A federal district judge in Pennsylvania declared that President Obama’s immigration plan was unconstitutional on Tuesday.
Judge Arthur Schwab wrote that Obama’s action violated the separation of governmental powers and the part of the constitution that outlines the president’s executive limitations. He described it as “unilateral legislative action” in a 38 page memo.
On a press call Tuesday, director of White House Domestic Policy, Cecilia Munoz, said she wouldn’t comment on the judge’s ruling, but said in general the Obama administration was not concerned.
It is unclear what, if any, impact the judge’s statement will have.
The memo was tied to an immigration case, but not one that was affected by the executive action.
The defendant in the case, Elionardo Juarez Escobar from Honduras, was deported in 2005 and later re-entered the country illegally to reunite with his brother in Pittsburgh. He then worked for his brother’s landscaping business for at least two years before he was arrested in April for drunk driving, corruption of a minor, and not carrying a license.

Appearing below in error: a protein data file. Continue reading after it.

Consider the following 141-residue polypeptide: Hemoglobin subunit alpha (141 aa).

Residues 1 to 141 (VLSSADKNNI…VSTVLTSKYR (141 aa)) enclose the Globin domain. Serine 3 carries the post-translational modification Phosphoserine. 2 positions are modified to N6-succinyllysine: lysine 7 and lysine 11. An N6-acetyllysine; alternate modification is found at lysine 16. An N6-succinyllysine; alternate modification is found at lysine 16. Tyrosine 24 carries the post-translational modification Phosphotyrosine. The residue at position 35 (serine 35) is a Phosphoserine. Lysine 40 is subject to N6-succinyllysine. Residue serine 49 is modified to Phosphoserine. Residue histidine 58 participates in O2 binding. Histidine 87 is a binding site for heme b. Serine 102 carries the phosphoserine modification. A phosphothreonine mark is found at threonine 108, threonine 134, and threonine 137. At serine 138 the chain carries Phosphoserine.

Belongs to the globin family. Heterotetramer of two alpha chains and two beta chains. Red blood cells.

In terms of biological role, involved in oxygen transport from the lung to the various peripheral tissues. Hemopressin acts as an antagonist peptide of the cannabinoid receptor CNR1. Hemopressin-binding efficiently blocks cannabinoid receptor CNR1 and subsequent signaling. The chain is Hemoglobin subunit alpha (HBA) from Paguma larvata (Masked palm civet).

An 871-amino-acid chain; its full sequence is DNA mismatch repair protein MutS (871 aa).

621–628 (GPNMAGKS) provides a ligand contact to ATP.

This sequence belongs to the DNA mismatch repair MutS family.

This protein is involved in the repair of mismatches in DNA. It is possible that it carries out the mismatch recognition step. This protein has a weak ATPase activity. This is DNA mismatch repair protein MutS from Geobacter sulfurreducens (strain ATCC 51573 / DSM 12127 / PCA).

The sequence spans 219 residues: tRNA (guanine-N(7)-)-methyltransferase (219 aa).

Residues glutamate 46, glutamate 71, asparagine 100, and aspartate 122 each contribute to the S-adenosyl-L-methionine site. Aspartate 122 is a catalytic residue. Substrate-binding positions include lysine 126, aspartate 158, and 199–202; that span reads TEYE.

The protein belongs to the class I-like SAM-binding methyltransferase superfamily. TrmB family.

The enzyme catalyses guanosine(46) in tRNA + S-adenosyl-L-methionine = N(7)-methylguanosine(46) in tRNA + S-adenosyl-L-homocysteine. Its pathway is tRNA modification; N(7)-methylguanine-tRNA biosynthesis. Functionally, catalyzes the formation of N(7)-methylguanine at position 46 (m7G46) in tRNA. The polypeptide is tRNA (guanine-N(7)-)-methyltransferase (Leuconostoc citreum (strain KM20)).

He would not be eligible for deferred action under Obama’s executive order because he was caught while breaking U.S. laws and would not have been eligible anyways because he hadn’t been in the U.S. for at least five years.
The Justice Department said in an emailed statement to the media that the judge’s decision was unfounded as no party in the case questioned the constitutionality of the president’s executive action.
“Moreover, the court’s analysis of the legality of the executive actions is flatly wrong,” the Department of Justice was quoted as saying.
Separately, at least two dozen US states have filed a lawsuit challenging Obama’s executive action, and those cases remain pending before federal courts.